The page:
Is He Sad Or Mad? What To Do When Your Husband Is Depressed and Angry


    6 Min Read


    Depression and anger are two powerful and often misunderstood emotions. They can affect anyone, regardless of gender. However, if your husband is depressed and angry, you may be wondering if these two emotions are connected.

    Spoiler alert – they are. Especially in men.


    Depression and anger in men are connected, but the connection can be complex. While not all men with depression experience anger, and not all men with anger issues are depressed, the two can be linked in several ways.

    When you’re a wife with a depressed and angry husband, understanding these links and how best to help him can seem daunting. Not to mention the toll this emotion combination can take on you personally and your relationship.

    Understanding How Your Husband’s Depression And Anger Are Connected

    When it comes to men, there are three primary connections that exist between anger and depression.

    • Anger as a mask for depression

    • Anger as a symptom of depression

    • Depression that develops because of unresolved anger

    Let’s clarify what we’re discussing before we look at those in greater depth.


    Anger as it relates to depression isn’t occasional. It’s not frustration at your son’s bad grade in math or irritation that you’re out of orange juice.

    When your husband’s anger and depression are connected, anger becomes a regular part of his demeanor.

    Depression-related anger can be,

    • Volatile

    • Irrational

    • Unpredictable

    • Extreme

    • Disproportionate to the trigger

    • Abusive

    It can also create tension and fear within the home as it’s typically taken out on the family.

    The protective mask of anger in men

    Despite all the moves forward, men still often feel societal pressure to conform to traditional notions of masculinity. This can mean,

    • Suppressing emotions like sadness or vulnerability.

    • Remaining strong or tough in the face of adversity.

    • Resisting the need to cry.

    • Maintaining an aloof, emotionally distant facade.

    Many men believe (because society has conditioned them) that open expression of emotions is a sign of weakness. The exception to this is the expression of anger.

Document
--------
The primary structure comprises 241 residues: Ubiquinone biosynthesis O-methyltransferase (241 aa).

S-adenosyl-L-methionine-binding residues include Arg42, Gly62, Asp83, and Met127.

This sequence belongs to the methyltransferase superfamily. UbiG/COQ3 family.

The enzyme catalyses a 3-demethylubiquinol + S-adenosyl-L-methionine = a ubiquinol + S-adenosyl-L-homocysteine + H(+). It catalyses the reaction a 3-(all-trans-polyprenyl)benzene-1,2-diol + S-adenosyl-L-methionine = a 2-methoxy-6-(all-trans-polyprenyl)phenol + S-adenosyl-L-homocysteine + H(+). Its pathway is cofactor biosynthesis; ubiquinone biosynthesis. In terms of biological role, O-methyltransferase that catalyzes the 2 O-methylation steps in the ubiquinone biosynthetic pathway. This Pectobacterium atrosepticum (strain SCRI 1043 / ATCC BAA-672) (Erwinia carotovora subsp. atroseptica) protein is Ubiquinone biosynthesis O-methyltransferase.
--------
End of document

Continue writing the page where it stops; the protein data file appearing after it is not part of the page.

Anger is widely accepted as a masculine emotion and is almost expected as a response from men dealing with complicated feelings. This means that many men mask their depression with anger, as it’s often perceived as a sign of strength and control, whereas admitting they’re depressed (even to themselves) seems like a sign of weakness.

    Because men have been taught to do it from childhood, masking feelings with anger is often done without forethought.

    In other words, most men don’t actively think,

    I’m sad and depressed, so I’m going to hide it with anger.”

    They just do.

    This can make it difficult for men to recognize their true feelings, especially depression.

    Instead of acknowledging their feelings of sadness or hopelessness, they may exhibit irritability, frustration, or explosive anger to release their emotional pain. This hinders their well-being and affects their relationships and interactions with others, especially their partners.

    Anger can be a symptom of depression

    While anger can be a way to conceal depression, it can also be a direct result of it.


    Men experiencing depression may feel overwhelmed by feelings of,

    • Powerlessness

    • Frustration

    • General dissatisfaction with life

    • Unhappiness associated with midlife crisis

    These emotions can easily trigger anger as a defense mechanism against the perceived threat to their emotional well-being.